Making Eastern medicines is a delicate task since they require precise concoction using the materials given by a herb doctor.
If they are concocted in a wrong manner, their potency will be lost.
Patients should pay attention to the following principles while making herbal medicines:
Use a ceramic pot to concoct the medicine since it keeps it warm and spreads the heat. If you don’t have a ceramic pot, use a stainless steel one instead. An iron pot will render the remedy ineffective. You should steam the medicine if ginseng is among its ingredients.
The water used to cook should be clear. Water that has been boiled and cooled is ideal. The quantity of water and cooking time should be exact as instructed by the doctor.
Patients should ask their herbalist about cleaning the ingredients, drying them, how long to soak them in water before cooking, and if the flame should be high or medium.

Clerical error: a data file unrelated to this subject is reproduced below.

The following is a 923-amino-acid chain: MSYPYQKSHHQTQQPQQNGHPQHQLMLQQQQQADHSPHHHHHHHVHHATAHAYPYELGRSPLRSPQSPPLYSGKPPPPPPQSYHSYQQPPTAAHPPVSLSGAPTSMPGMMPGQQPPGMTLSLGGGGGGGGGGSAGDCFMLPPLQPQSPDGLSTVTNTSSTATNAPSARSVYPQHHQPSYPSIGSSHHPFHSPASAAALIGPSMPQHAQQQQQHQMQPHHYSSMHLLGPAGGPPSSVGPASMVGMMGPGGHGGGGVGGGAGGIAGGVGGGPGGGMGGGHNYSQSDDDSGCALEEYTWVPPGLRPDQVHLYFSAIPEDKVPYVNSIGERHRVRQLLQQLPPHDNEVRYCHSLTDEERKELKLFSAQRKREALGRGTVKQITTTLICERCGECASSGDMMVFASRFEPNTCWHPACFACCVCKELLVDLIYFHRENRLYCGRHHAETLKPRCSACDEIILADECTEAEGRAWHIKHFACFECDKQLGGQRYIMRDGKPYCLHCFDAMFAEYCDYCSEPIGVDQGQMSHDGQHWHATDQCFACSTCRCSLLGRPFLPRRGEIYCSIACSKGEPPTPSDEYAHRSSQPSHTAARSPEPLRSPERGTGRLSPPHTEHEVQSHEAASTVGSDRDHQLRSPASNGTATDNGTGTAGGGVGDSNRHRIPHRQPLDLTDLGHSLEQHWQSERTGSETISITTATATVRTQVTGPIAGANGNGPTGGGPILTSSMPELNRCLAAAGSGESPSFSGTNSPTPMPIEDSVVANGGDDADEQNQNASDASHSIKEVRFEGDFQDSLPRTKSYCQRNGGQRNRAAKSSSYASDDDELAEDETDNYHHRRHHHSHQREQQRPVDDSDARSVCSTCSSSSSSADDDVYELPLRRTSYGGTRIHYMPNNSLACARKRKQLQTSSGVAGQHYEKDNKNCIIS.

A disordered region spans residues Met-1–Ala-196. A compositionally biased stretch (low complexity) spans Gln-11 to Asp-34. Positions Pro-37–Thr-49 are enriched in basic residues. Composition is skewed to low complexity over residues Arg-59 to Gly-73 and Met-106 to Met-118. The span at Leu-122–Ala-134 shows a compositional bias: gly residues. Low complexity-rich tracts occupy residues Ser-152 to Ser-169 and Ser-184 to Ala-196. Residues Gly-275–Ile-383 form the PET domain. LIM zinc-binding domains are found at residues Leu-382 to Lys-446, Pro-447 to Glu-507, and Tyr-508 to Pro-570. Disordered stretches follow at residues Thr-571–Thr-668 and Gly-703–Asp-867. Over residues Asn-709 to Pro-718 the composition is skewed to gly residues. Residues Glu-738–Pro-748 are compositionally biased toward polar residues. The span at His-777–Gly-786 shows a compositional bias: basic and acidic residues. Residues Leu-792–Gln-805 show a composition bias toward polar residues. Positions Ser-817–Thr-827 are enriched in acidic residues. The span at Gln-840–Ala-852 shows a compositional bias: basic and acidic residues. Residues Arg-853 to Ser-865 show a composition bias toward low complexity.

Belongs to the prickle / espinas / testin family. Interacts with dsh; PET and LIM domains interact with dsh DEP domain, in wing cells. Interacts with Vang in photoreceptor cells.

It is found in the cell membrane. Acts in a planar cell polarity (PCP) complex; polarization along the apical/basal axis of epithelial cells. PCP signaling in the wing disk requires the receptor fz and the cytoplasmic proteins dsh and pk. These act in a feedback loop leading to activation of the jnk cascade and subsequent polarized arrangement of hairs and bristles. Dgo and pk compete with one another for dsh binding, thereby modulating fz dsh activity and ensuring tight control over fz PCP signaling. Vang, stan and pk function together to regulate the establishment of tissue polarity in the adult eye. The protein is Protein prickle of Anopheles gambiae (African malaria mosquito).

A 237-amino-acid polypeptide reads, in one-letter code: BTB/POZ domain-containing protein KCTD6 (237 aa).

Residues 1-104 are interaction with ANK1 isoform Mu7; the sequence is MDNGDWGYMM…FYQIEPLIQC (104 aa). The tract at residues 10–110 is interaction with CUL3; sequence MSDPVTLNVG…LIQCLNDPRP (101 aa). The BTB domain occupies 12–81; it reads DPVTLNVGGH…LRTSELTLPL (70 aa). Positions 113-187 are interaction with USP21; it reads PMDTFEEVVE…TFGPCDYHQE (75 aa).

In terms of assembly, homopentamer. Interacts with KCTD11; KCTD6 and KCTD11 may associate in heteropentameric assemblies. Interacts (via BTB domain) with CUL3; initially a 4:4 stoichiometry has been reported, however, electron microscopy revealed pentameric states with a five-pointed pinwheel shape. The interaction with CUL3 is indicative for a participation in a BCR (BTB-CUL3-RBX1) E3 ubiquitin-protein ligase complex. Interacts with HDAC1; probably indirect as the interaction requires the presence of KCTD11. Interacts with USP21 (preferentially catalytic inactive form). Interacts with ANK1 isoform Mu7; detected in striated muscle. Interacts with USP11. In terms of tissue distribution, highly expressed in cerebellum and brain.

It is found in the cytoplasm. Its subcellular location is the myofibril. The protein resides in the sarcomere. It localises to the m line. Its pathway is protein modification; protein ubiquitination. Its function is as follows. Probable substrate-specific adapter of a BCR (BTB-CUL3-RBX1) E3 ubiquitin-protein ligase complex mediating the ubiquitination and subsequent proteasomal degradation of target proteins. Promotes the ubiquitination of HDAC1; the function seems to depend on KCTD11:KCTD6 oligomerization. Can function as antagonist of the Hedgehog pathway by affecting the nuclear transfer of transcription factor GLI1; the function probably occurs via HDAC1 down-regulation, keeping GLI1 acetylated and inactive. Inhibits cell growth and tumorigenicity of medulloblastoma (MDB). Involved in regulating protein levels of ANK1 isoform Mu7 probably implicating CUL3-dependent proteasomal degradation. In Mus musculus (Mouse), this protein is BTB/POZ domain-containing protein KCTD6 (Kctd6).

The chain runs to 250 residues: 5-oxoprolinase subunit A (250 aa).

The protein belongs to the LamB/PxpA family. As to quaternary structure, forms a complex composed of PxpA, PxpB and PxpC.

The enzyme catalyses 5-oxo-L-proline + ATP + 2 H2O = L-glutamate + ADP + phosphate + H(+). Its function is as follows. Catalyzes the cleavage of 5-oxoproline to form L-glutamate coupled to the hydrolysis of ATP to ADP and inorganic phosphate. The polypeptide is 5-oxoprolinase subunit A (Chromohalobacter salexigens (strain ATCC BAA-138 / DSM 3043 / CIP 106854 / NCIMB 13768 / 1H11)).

If the patients use gas stoves to concoct the medicine, they should ask their herbalist for more directions. The herbal medicine is usually heated to boiling point before it is put on a low fire for the remedy to dissolve in water. The lid of the vessel should be covered tightly to retain the active elements in the medicine, especially ginseng, antler, seahorse, and seeds of kỷ tử (Chinese wolfberry).
If the remedy uses tortoise shells, tortoise flesh, gấc (cochinchin gourd) seeds, animal bones, or buffalo skin, you should steep them in water for 30 minutes before boiling in a pot for 15 minutes together with other ingredients.
If the remedy is gluey, you should first dissolve it in hot water and then put it in the pot to cook to get the optimum effect.
You should follow your herbalist’s direction on whether to drink the first decoction or the second, or a combination of both, since this varies depending on the remedy.
By herbalist Duong Tan Hung